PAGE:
What Does It Mean to "Be Conscious"?
By Bill Harris
The word "conscious" is used a lot in personal and spiritual growth circles. I've noticed that there are almost as many definitions of "conscious" as there are people using the word. Here is the description of being conscious that I gave in my book, Thresholds of the Mind:
"To him, the world is a play, and life is like playing a part in that play. He knows it's just a role, but he plays it to the hilt, and enjoys every moment. But he also realizes that the script is just a script, and from the highest perspective it doesn't matter what part has been written for him. He exerts a certain amount of control over his part, but ultimately has only limited influence over what is, because his effort is just one of an infinite number of other efforts, all with their own ends in mind.
"Instead of being an automatic response mechanism, responding to the world based on unconscious rules, beliefs, fears, and limitations, he is able to consciously evaluate each situation, in the moment, and instantly and instinctively know exactly what to do and how to respond in order to gain the most resourceful outcome, both for himself and for others.
"Mainly, he watches as he plays his part and marvels at the complexity, the infinite permutations, the surprises, the certainties, and the uncertainties. He is calm most of the time, but sometimes his part requires him to be upset or to have some other emotion or reaction. That is being human. But whatever his mood, there is an underlying peace of mind, an underlying, effortless happiness.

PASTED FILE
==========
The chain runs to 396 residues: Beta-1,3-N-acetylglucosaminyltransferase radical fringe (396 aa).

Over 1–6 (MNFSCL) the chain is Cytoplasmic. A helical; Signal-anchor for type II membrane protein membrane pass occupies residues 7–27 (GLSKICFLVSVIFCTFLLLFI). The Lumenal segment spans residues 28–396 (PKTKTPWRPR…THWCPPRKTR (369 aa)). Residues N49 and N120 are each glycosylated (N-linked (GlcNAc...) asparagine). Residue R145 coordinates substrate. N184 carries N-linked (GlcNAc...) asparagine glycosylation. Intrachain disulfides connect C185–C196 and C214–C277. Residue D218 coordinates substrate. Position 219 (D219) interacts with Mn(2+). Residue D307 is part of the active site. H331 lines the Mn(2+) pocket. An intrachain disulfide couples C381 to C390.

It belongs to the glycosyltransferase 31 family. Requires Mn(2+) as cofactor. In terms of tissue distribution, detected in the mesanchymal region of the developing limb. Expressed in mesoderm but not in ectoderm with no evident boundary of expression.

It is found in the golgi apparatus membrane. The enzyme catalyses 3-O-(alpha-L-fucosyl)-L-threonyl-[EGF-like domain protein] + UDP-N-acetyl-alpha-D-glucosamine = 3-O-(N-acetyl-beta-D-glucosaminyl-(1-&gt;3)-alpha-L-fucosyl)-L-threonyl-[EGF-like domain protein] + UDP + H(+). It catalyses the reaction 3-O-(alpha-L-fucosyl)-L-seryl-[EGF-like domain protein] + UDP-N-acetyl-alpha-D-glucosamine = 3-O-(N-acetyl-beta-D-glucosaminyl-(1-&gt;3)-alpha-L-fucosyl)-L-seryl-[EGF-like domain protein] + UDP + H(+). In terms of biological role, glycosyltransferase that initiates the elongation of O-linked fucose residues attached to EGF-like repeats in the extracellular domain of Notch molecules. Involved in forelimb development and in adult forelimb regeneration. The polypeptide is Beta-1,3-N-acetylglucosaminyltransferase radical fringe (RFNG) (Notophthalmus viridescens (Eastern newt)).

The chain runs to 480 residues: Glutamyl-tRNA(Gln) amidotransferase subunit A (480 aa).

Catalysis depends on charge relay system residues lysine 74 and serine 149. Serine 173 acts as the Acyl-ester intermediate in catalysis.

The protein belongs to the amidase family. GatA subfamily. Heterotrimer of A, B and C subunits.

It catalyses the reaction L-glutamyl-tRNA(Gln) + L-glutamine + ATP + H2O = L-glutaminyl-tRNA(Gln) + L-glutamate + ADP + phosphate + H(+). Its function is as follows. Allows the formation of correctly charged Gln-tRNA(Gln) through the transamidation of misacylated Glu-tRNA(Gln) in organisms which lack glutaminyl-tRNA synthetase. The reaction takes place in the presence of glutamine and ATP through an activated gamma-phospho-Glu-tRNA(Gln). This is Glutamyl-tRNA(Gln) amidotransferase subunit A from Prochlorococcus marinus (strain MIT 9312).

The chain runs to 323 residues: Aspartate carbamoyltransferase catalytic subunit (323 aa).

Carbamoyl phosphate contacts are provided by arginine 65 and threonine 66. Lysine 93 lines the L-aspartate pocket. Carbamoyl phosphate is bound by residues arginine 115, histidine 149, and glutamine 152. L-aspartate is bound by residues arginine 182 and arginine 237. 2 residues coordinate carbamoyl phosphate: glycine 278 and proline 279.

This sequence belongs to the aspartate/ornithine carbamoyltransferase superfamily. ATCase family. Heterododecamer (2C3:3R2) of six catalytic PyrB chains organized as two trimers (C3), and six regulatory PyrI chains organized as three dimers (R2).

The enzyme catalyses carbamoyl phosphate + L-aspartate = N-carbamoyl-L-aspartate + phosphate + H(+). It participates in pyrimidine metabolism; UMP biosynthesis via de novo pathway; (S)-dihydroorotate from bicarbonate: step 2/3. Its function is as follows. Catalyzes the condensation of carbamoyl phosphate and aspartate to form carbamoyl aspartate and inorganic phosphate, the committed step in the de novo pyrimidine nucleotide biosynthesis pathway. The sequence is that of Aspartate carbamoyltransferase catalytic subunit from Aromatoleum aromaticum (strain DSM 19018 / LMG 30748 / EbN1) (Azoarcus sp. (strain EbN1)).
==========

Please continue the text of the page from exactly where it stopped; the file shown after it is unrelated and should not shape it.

"You can be this way, too. It doesn't happen overnight, but it can happen. Using the Centerpointe program isn't the only way it can happen, but it's a very good and very fast way."
It also doesn't mean that you're "beyond," or in some way not subject to, experiencing normal human emotions, such as anger, fear, being down, and so on. And, it doesn't mean that you're immune to getting sick, or that you can't die some dread disease (there are many instances of famous saints who die of heart disease or cancer or other terminal illnesses). It also doesn't mean you'll magically be prosperous, or powerful, or that you'll always find a parking space when you need one, or that you'll win the lottery or receive other potentially synchronous karmic goodies.
And, trust me, it doesn't mean that you don't experience the normal, everyday problems of being human. Your toilet will still overflow occasionally, your car may break down, the power may go off, the cable company might still screw up your bill and then blame you... and on and on. Such is life.
On the other hand, by being conscious, you certainly have a greater ability to influence all of these outer and—to an even greater degree—inner circumstances in your life. But since six billion other people are also doing their best to gain the outcomes they want, which often will conflict with what you want, and because many non-human natural forces are also occurring (think hurricanes, for instance, or just everyday weather, for that matter), you do not have total control over what happens around you.
Despite what you may have read in spiritual books, being conscious is not some fairy tale where you get everything you want and all your problems are solved. I hate to be the bearer of bad news, but that's just the way it is. However, in my opinion, being conscious is, in many ways, better than all of these things.